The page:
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  • Mark Wallheiser/Getty Images(BATON ROUGE, La.) -- Community leaders in Baton Rouge, Louisiana are demanding a broad and thorough investigation into all aspects of the Alton Sterling case.Sterling, a black man, was shot and killed during an altercation with two white police officers in Baton Rouge this week. An investigation into the incident will be led by the U.S. Department of Justice Civil Rights Division."Together Baton Rouge" leaders gathered at the Wesley United Methodist Church Thursday morning, calling on the Department of Justice to expand its investigation beyond civil rights and to consider the possibility of any state or local law violations.The local leaders also urged residents of the community to continue their protests.Demonstrations have been taking place outside the Baton Rouge convenience store where Sterling was shot. One man was seen holding a sign that read: "Honk for justice."The demonstrations have spread beyond Baton Rouge. In Philadelphia, crowds gathered in the streets to protest Sterling's death. Twelve demonstrators were taken into custody there after they blocked a roadway, according to ABC station WPVI-TV in Philadelphia.Baton Rouge police said the incident began early Tuesday morning when uniformed officers responded to a disturbance call from someone who said a black man who was selling CDs and threatening him with a gun.Officers approached Sterling in the parking lot of the convenience store and "an altercation between Sterling and the officers ensued," police said. Sterling was shot during the altercation and died at the scene, police said.When graphic video of the shooting circulated online, crowds gathered in Baton Rouge to protest, and #AltonSterling was the No. 1 hashtag in the U.S. on Twitter.The two officers involved were placed on leave, police said.According to East Baton Rouge Parish District Attorney Hillar Moore III, the officers "indicated that they feared for their life and that deadly force was necessary and justified," in an interview with case detectives.
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  • Facebook(SAINT PAUL, Minn.) -- More details have emerged about the man who was fatally shot in a car with a woman and child by a Minnesota police officer during a traffic stop Wednesday night.The victim has been identified by family as Philando Castile. He was employed as a nutrition services assistant from November 2002 until being promoted to a nutrition services supervisor at J.J. Hill Montessori Magnet School Aug. 11, 2014, according to The Saint Paul Public School System.Castile also worked at Arlington High School and Chelsea Heights during his employment with the school district, the school system said.In an interview with CNN Thursday morning, the victim's mother, Valerie Castile, described her son as laid back, hard-working and a good person.“He’s been working since he was 15 years old. He‘s been paying taxes since he was 18 years old. He’s been consistently employed all those years. I just don’t understand it," Valerie Castile told CNN. "I’m outraged about the whole situation because he is a really good person. He’s laid back. Everybody likes him. He’s no thug. He don’t run the street. He don’t go to bars. He just does none of that."Nekima Levy-Pounds, the president of the NAACP Minneapolis chapter, also confirmed Castile’s identity in a tweet early Thursday.The incident in Falcon Heights, a suburb of Saint Paul, appeared to be partly documented in a Facebook Live recording posted by a woman in the car, who identified herself as the man's girlfriend and said her daughter was also in the vehicle.Police have identified the woman filming the altercation as Diamond Reynolds.The video, posted Wednesday night, appeared to show an incident similar to the one police have described. It showed Reynolds sitting in a car with Castile, whose shirt appeared to be soaked in blood, saying an officer shot her boyfriend."Please, officer, don't tell me that you just did this to him," she said. "You shot four bullets into him, sir. He was just getting his license and registration, sir."Reynolds can be heard saying on video that the officer "asked him for license and registration. He told him that it was in his wallet, but he had a pistol on him because he's licensed to carry. The officer said don't move. As he was putting his hands back up, the officer shot him in the arm four or five times.”In the interview with CNN Thursday morning, Castile's mother said both her son and daughter have concealed weapon permits for Minnesota. Just hours before her son was fatally shot, Valerie Castile said he was at her house talking with his sister about how concealed-carry permit holders must be cautious, especially African-Americans."My daughter said, ‘You know what, I really don’t even want to carry my gun because I’m afraid that they’ll shoot me first and then ask questions later,’” Valerie Castile told CNN.Valerie Castile said she believes her son told the police officer he was licensed to carry a gun.“I’m sure he did because that was something we always discussed. Comply," she told CNN Thursday morning. "That’s the key thing in order to survive being stopped by the police is to comply. Whatever they ask you to do, do it. Don't say nothing. Just do whatever they want you to do. So what's the difference in complying and you get killed anyway?"The St. Anthony Police Department said in a statement early Thursday that at 9 p.m. on Wednesday "a St. Anthony Police Officer effected a traffic stop on Larpenteur and Fry in the City of Falcon Heights, Minnesota. During the stop, shots were fired. One adult male was taken to the hospital. We have been informed that this individual is deceased."The police department acknowledged there may be video of the incident on social media, and added that no one else was injured and a handgun was recovered from the scene.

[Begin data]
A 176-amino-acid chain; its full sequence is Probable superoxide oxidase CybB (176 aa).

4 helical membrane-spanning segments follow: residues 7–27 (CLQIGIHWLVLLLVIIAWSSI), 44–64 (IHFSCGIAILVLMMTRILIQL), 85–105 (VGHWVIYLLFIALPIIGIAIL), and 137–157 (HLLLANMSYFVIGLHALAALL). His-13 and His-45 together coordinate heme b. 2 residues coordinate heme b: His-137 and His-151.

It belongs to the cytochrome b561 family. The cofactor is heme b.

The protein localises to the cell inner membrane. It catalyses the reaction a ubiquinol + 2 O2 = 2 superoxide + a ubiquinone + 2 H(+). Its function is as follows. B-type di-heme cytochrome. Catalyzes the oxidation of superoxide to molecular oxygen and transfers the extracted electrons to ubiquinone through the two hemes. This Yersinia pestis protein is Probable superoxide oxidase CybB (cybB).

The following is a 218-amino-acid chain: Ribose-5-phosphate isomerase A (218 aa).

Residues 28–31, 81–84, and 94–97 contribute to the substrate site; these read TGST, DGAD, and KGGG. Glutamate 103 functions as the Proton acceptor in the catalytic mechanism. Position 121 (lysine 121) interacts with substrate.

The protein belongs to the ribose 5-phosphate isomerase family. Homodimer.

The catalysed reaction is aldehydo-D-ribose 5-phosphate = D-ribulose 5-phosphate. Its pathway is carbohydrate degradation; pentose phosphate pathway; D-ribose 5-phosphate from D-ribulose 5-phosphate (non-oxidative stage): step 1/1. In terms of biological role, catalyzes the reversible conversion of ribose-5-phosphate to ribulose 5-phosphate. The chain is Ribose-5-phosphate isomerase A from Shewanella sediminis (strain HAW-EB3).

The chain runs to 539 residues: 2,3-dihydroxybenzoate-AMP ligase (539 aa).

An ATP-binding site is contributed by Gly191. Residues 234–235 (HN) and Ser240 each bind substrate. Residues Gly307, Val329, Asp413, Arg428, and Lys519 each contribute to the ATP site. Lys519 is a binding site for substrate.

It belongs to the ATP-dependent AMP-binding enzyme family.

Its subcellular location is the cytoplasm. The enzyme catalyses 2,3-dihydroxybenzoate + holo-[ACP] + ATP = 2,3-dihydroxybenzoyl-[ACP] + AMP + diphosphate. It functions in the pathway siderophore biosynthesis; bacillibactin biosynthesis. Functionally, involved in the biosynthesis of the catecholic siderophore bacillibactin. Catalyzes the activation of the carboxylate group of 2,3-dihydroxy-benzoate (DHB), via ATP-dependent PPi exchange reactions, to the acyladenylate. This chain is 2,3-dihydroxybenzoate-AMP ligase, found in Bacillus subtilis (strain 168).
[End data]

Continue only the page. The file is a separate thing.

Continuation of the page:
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  • NASA(NEW YORK) — The slimy, smelly toxic algae overtaking some waterways in southern Florida is so widespread it can now be seen from space.NASA's Landsat 8 satellite snapped a photo on July 2 showing a blue-green algae bloom in Lake Okeechobee.While algae blooms are a common summer occurrence, they've been especially problematic this year in many southern Florida waterways.Health risks associated with blue-green algae occur when "people or animals are exposed to toxins that are sometimes produced by certain kinds of these organisms," according to the Florida Department of Health. "Exposure can happen through unintentionally swallowing lake or river water, breathing water spray or coming into direct contact with the blooms. At high levels, these can affect the gastrointestinal tract, liver, nervous system, and skin."The department of health added that "it is recommended that people avoid contact with all algal blooms," and that "[c]hildren and pets are especially vulnerable, so keeping them away from the water during a bloom is especially important."Copyright © 2016, ABC Radio. All rights reserved.